Like a lot of young women my age, I always felt a little embarrassed about identifying myself as a feminist.
The cultural image of the feminist is so strongly reminiscent of the 1960s with the long hair, the bra-less t-shirt, the rallies and the loud activism, not to mention this idea of the lesbian with unshaven armpits that it seems a bit ludicrous to try and find something in common with these women. It was all very well for the suffragette mother in Mary Poppins to go about singing, “Our daughters’ daughters will thank us” but its a very different thing to make it actually happen.
Somewhere in the back of mind, I found this reluctance on my part a little puzzling – both my parents were part of the 60s generation and while they weren’t anything near radicals or hippies, it has left an indelible impression on them. I used to joke (still do) that my father is the most strident feminist I know. Perhaps it was because both my parents came from families where strong, assertive women are the norm rather than the exception.
Still, it wasn’t until I moved to New York, walked into my first writing workshop and met Jane Lazarre (who became a sort of mother figure to me) that I really accepted that my standpoint arose out of ignorance than a truthful place. “Do you support equal rights for women no matter who they are?” she asked me. And of course, I did.
For the past several weeks I’ve come into contact with a bunch of people on Desicritics who believe Feminism lies at the root of all evil from terrorism to financial crises. I firmly believe theirs is not a rational argument and it arises from their personal tragedies for which they find feminism a convenient scapegoat.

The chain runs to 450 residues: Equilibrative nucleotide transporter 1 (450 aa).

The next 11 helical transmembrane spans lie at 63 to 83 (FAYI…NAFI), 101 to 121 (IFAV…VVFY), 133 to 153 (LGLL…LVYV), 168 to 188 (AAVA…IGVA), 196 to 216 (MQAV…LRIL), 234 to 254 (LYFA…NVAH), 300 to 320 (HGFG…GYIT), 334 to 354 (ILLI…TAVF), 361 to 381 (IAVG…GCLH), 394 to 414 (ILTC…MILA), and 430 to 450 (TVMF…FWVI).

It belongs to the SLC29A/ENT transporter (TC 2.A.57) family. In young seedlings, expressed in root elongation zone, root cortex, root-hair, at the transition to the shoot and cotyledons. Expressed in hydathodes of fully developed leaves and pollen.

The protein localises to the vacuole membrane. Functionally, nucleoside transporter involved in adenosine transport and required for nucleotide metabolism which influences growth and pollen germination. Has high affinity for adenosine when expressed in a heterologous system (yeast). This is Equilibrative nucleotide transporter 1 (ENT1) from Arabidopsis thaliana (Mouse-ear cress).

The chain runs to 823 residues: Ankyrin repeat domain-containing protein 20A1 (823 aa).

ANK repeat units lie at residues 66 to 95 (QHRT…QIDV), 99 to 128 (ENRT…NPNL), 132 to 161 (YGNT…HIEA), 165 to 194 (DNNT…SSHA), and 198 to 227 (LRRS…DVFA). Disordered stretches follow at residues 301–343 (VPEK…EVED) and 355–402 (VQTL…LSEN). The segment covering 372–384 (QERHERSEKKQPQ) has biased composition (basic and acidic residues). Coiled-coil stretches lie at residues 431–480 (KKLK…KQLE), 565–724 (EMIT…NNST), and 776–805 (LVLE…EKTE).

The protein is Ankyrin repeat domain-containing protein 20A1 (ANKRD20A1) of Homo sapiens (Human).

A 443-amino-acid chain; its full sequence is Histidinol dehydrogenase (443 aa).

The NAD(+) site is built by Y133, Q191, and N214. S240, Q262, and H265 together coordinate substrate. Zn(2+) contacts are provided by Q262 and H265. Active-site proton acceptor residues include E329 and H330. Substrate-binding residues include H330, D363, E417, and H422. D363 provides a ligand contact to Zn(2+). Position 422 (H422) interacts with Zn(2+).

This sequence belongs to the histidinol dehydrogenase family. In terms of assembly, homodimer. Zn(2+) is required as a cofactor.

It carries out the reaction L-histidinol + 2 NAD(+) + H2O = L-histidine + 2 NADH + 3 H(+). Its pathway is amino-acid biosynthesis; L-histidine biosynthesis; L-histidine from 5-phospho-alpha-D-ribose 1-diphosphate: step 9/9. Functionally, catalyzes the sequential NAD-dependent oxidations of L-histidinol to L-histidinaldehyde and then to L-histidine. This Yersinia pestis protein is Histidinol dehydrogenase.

But meeting these people has made me all the more aware of how far the right of women have to go. I live in a bubble wherein I am an equal of everybody I meet; never have I felt discriminated against because I’m financially secure, well-educated and have the full support of my family. How many people can say the same? How many women can say the same?
Today I came across these two instances:
Dee posted a link about the death threats that were made against a fellow blogger, Kathy Sierra, for no real reason other than the fact that she was a woman. As a woman who spends massive amounts of time on the internet, I would like to add my voice to hers: a threat of violence is not free speech. It is not harmless fun. It is not a form of expression. It is criminal. I do not say this because I am a woman; I have never asked for special consideration based on my gender. I say this as a human being. I do not know if I would have made the same choices as Sierra, but I do know that there is a very real line between acceptable and vile, and this sort of behavior crosses it.
Anamika further posted a link to the coverage Salon.com gave the issue: it helps put the whole issue in focus. Quote:
Death threats! If you’ve never heard of Sierra, perhaps you assume that she writes about religion, the mob or the Satanic Verses. But actually, Sierra writes about cognition and computers. […] “It’s this culture of attacking women that has especially got to stop,” writes fellow blogger Robert Scoble, who, in response to the threats against Sierra, no longer allows anonymous posting on his blog. “I really don’t care if you attack me. I take those attacks in stride. But, whenever I post a video of a female technologist there invariably are snide remarks about body parts and other things that simply wouldn’t happen if the interviewee were a man.”
All of which just serves to remind me that the time has not yet come to box up feminism and put it away for our granddaughters to examine at a later date.
I’m a feminist. Why aren’t you?